The name Wappetaw has a pleasant meaning and tells an interesting history.
The Seewee Indians gave the name Wappetaw, meaning “Sweet Water,” to a thin strip of high land between the salt marshes of the Wando River and Seewee Bay in northern Charleston County. The site is about 15 miles north of Mt. Pleasant and about twenty miles south of McClellanville. Travelers along Highway 17 will indentify Wappetaw as the locale of the modern Seewee Restaurant and Seewee Outpost.
In 1696, a valiant band of 51 New England Congregationalists settled in the area after fleeing Indian wars and the Salem witch trials. Governor Archdale of Carolina invited the settlers to come after learning that they had shipwrecked and spent a winter on Cape Hatteras. By 1699 the Congregationalists established churches at Wappetaw and at nearby Cainhoy. The church at Wappetaw became The Wappetaw Independent Congregational Church, distinguishing itself from the Anglican Church of Christ Church Parish, founded in 1707.
As fellow Calvinists and Dissenters to the Anglican Church, Congregationalists were allied to Presbyterians, Quakers, and other non-Anglicans. It came to pass that the church at Wappetaw was mostly served by Presbyterian ministers. In 1786, after independence, the church was incorporated as Wappetaw Independent Church in Christ Church Parish.
Residents of Wappetaw began creating second homes on the waterfronts of Mt. Pleasant and of the community which would become McClellanville. The Wappetaw church then lost many members in the Civil War, and further movement of families to Mt. Pleasant and the newly forming village of McClellanville led to cessation of worship at Wappetaw. The small building, described by the historian Petrona Royall as of “plain design” and therefore of classic meeting house style, deteriorated. Mrs. Royall said of its demise, “It never fell, but just seemed to settle lower and lower until it just disappeared.” It was gone by 1898.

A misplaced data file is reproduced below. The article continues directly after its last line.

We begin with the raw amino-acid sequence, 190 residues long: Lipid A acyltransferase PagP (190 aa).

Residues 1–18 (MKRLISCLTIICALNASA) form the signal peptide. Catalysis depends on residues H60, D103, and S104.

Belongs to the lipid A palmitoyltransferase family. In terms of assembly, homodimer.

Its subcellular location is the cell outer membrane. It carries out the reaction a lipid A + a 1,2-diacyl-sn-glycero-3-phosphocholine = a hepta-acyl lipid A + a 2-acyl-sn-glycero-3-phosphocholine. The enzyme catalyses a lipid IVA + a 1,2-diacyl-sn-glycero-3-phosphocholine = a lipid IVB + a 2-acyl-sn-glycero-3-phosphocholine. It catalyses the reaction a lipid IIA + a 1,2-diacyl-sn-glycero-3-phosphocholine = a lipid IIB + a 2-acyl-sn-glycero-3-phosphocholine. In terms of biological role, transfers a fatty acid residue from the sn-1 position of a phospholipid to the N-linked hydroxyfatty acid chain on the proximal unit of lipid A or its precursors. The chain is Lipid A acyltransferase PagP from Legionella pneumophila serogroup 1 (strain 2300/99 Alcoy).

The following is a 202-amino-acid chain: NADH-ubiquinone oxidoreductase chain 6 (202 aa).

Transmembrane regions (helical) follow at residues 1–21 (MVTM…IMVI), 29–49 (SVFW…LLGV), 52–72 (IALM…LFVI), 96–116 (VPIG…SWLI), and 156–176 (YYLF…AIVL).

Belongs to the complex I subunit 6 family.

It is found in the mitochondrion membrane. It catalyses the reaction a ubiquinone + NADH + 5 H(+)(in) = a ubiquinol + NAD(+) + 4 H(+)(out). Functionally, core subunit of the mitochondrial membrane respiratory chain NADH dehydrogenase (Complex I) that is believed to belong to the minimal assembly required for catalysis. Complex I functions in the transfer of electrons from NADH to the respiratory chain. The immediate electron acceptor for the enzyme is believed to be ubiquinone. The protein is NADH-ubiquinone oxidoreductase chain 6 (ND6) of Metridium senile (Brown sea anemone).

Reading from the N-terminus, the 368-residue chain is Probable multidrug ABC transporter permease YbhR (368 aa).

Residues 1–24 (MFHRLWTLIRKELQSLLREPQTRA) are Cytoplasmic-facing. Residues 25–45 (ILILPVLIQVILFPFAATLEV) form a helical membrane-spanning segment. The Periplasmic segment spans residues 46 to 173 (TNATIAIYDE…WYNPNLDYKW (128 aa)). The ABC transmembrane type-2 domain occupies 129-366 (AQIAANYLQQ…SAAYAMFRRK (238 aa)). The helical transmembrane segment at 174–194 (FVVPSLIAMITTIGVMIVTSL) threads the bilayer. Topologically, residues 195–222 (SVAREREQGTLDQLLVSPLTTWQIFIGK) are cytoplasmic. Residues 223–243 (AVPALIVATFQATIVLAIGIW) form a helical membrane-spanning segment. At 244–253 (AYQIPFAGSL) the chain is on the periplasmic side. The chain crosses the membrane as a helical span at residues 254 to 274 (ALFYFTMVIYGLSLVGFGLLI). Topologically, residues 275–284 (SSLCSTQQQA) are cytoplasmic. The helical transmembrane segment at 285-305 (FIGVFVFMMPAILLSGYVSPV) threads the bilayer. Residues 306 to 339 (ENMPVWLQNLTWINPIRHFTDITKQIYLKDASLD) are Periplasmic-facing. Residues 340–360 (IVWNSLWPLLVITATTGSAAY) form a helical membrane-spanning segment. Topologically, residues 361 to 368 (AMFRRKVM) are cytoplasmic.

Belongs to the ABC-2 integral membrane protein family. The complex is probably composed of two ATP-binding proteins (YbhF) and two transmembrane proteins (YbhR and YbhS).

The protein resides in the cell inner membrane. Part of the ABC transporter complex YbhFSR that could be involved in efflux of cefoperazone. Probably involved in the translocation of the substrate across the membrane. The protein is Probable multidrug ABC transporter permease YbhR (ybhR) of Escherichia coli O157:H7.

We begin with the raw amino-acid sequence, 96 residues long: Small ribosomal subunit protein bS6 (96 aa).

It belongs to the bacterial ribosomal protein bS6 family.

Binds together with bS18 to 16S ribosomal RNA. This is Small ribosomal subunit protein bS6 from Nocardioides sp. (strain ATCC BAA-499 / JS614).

Presbyterians in McClellanville founded New Wappetaw Presbyterian Church on August 23, 1872. Construction on the sanctuary began in 1874 on land donated by Robert Venning Morrison. The first worship service in the building was held on June 20, 1875, and the church was dedicated by the famous preacher, John Gerardeau, in August 1875. Presbyterian worshippers at Mt. Pleasant, where there had been a chapel prior to the war, established the Mt. Pleasant Presbyterian Church.
The original church site at Wappetaw became “Old Wappetaw.” It is an attractive place, located on Fifteen Mile Landing Road, just a few hundred yards behind the Seewee restaurant. Gravestones of a number of early residents of Wappetaw may be seen.
On August 1, 1877, a final gathering of four surviving members of “Old Wappetaw” transferred all property of the corporation to New Wappetaw Church. Properties transferred included all monies, bank stock, communion table linen, the silver communion service, 115 acres of pineland, and the church lot and burial ground. The pineland was sold in 1911 and used for renovation of New Wappetaw’s sanctuary. The monies must have been scanty and the stock of little value.
New Wappetaw’s original church steeple was located on the left side of the building’s front. In 1951, the front was remodeled, with a larger portico added and the steeple moved to the center. A separate Sunday School building was constructed in 1923, and was replaced by the present attached structure in 1938.
Visitors notice a metal rod spanning the interior of the sanctuary. It is said that the building leaned to one side after a hurricane in 1916. Men of the church united to push it back into shape. The occasion brought arguing factions together, allowing someone to say, “Look, the lion and the lamb are lying down together.”
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